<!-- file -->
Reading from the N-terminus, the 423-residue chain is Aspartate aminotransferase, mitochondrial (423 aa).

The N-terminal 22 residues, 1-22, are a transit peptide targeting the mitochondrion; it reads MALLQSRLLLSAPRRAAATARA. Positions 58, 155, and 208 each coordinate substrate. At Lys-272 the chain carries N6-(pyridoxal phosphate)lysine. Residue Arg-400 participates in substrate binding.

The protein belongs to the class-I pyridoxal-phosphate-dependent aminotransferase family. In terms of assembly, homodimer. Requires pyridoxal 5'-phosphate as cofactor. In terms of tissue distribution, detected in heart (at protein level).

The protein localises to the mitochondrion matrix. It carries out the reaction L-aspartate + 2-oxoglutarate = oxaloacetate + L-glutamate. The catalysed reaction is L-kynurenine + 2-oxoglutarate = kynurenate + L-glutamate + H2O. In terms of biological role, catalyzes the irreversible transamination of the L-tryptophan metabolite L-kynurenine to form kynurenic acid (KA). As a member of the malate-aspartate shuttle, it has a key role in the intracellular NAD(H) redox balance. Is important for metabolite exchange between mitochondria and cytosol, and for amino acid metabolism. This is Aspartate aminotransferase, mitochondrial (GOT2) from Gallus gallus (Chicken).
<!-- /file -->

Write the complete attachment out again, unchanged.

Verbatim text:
Reading from the N-terminus, the 423-residue chain is Aspartate aminotransferase, mitochondrial (423 aa).

The N-terminal 22 residues, 1-22, are a transit peptide targeting the mitochondrion; it reads MALLQSRLLLSAPRRAAATARA. Positions 58, 155, and 208 each coordinate substrate. At Lys-272 the chain carries N6-(pyridoxal phosphate)lysine. Residue Arg-400 participates in substrate binding.

The protein belongs to the class-I pyridoxal-phosphate-dependent aminotransferase family. In terms of assembly, homodimer. Requires pyridoxal 5'-phosphate as cofactor. In terms of tissue distribution, detected in heart (at protein level).

The protein localises to the mitochondrion matrix. It carries out the reaction L-aspartate + 2-oxoglutarate = oxaloacetate + L-glutamate. The catalysed reaction is L-kynurenine + 2-oxoglutarate = kynurenate + L-glutamate + H2O. In terms of biological role, catalyzes the irreversible transamination of the L-tryptophan metabolite L-kynurenine to form kynurenic acid (KA). As a member of the malate-aspartate shuttle, it has a key role in the intracellular NAD(H) redox balance. Is important for metabolite exchange between mitochondria and cytosol, and for amino acid metabolism. This is Aspartate aminotransferase, mitochondrial (GOT2) from Gallus gallus (Chicken).